More information can be found at www.luc.edu/literacy.  Follow the links to "tutoring" and then "course credit tutoring" for a complete description. 

Section: 02E #1523
Instructor: J. Heckman
3.0 credit hours Lecture
MTWR 5:30 PM – 10:00 PM LSC

(See above.)


Internship (ENGL 394)

Section: 79E #1525
Instructor: J. Cragwall

English 394 provides practical, on-the-job experience for English majors in adapting their writing and analytical skills to the needs of such fields as publishing, editing, and public relations.  Students must have completed six courses in English and must have a GPA of 3.0 or higher before applying for an internship. Qualified second semester juniors and seniors may apply to the program.  Interested students must arrange to meet with the Internship Director during the pre-registration period and must bring with them a copy of their Loyola transcripts, a detailed resume (which includes the names and phone numbers of at least two references), and at least three writing samples.  Students may be required to conduct part of their job search on-line and to go out on job interviews before the semester begins.  Course requirements include: completion of a minimum of 120 hours of work; periodic meetings with the Internship Director; a written evaluation of job performance by the site supervisor; a term paper, including samples of writing produced on the job.


Honors Tutorial: (ENGL 395)

Section: 19W #2651
Instructor: J. Glover
3.0 credit hours Lecture
TR 11:30 – 12:45 PM LSC

The American Revolution was also a literary revolution. Friends and foes of independence used literature as a vehicle for debating ideas of liberty and nationhood. This course will consider American literature during the period of the revolution. Our readings will span numerous genres, including political tracts, novels and poetry. We will consider a range of authors, such as Thomas Jefferson, Benjamin Franklin, William Apess, Phillis Wheatley, and Nathaniel Hawthorne. Along the way, we will explore the many diverse literary responses to revolutionary ideas, with a special emphasis on how early national ideas of liberty applied to women, slaves, and Native Americans and other people excluded from the newly emergent nation.


Advanced Writing Workshop: Poetry (ENGL 397)

Section: 20W #1784
Instructor: A. Baker
3.0 credit hours Lecture
F 2:45 – 5:15 PM LSC

In this advanced poetry workshop, we will seek to deepen our engagement with poetry as an art form—both as readers and writers. Through reading, writing, and workshopping, we will grow more familiar with the anatomy and texture of poetry: image, word, voice, syntactical configurations, and rhetorical devices— stanza, line, punctuation, and page. Your work will be given a great deal of individual attention in our workshops, and you will be offered the opportunity to work very closely with the instructor as you write and revise your final project for the course—a portfolio of your best work.


Advanced Writing: Fiction (ENGL 398)

Section: 21W #1527
Instructor: D. Kaplan
3.0 credit hours Lecture
R 2:30 PM – 5:00 PM LSC

A fiction writing workshop for those who have already taken English 318 (a prerequisite), which builds upon concepts of fictional art and craft studied there.  Students will write original stories which will be discussed and critiqued by the instructor and by one's fellow writers in a supportive workshop environment.  Students will also read and discuss the craft of master fiction writers, such as Steven Milhauser, Haruki Murakami, Joy Williams, Richard Ford, and others.  Class participation is emphasized.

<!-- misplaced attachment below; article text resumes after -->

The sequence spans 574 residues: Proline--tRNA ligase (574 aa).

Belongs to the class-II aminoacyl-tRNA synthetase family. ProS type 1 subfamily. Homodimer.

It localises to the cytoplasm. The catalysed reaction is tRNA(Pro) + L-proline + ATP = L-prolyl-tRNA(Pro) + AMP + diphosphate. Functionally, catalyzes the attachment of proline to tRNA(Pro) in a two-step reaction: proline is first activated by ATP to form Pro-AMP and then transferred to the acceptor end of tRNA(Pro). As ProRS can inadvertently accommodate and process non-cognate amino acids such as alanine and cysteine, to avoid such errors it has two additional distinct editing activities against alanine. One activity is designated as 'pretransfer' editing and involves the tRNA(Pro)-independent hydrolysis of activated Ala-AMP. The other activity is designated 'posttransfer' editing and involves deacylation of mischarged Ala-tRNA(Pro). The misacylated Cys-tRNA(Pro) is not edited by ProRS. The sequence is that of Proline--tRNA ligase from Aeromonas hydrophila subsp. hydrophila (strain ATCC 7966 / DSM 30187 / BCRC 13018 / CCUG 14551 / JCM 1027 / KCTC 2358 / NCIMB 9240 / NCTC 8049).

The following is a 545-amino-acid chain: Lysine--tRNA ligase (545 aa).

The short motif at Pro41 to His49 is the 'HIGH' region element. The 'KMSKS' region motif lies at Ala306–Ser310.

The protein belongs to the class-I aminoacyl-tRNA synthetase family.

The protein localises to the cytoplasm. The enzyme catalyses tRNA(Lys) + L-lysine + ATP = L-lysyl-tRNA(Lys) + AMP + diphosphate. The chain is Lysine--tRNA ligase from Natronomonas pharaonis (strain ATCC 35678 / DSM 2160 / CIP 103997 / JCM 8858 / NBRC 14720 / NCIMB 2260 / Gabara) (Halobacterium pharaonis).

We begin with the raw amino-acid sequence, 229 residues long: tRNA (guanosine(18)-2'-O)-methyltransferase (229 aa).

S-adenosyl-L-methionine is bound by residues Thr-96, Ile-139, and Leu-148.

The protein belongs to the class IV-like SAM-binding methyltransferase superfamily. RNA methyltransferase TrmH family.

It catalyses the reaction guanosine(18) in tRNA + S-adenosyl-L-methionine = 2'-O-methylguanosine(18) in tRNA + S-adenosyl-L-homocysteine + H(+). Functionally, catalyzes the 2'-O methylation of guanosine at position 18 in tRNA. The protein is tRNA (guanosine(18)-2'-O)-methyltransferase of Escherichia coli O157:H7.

Special Studies in Literature (ENGL 399)

Section: 080 #1528
Instructor: J. Cragwall

Students arrange for this course on an individual basis by consulting a faculty member who agrees to supervise the independent study. When the student and the faculty member have agreed on the work to be done, the student submits the plan to the director of undergraduate programs for approval and registration. Usually students will work independently and produce a research paper, under the direction of the faculty member.


GRADUATE-LEVEL COURSES

Teaching College Composition (ENGL 402)

Section: 800 #1537
Instructor: M. Bradshaw
3.0 credit hours Lecture
M 7:00 – 9:30 PM LSC

English 402 examines the practices of teaching college composition and the theories that support those practices. We begin by looking at how writing programs are positioned within English departments and within universities and then move to an exploration of major pedagogical movements in the discipline. As we explore different pedagogical approaches to teaching composition, students will work to develop their own teaching philosophies.  Assignments include writing weekly response papers, creating sample assignments, lesson plans, and a syllabus, and crafting a formal teaching statement. ENGL 402 is mandatory for Ph.D. students who will be teaching UCWR 110, but it is also a good class for MA students who are interested in teaching college composition at junior and community colleges.


Textual Criticism (ENGL 413)

Section: 801 #4063
Instructor: P. Eggert
3.0 credit hours Lecture
R 7:00 – 9:30 PM LSC

This course provides an introduction to some of the forms and specialized skills of literary scholarship: the use of literary archives, aspects of physical bibliography and the production of books, and methodologies of scholarly editing, both print and digital, together with the theories that lie behind them. The course then investigates textual criticism (the study of versions) for its relevance to the interpretation of literature. Here, the history of the book and the role of readerships come into play as concepts of authorship, authority, authenticity, text, and the work are explored.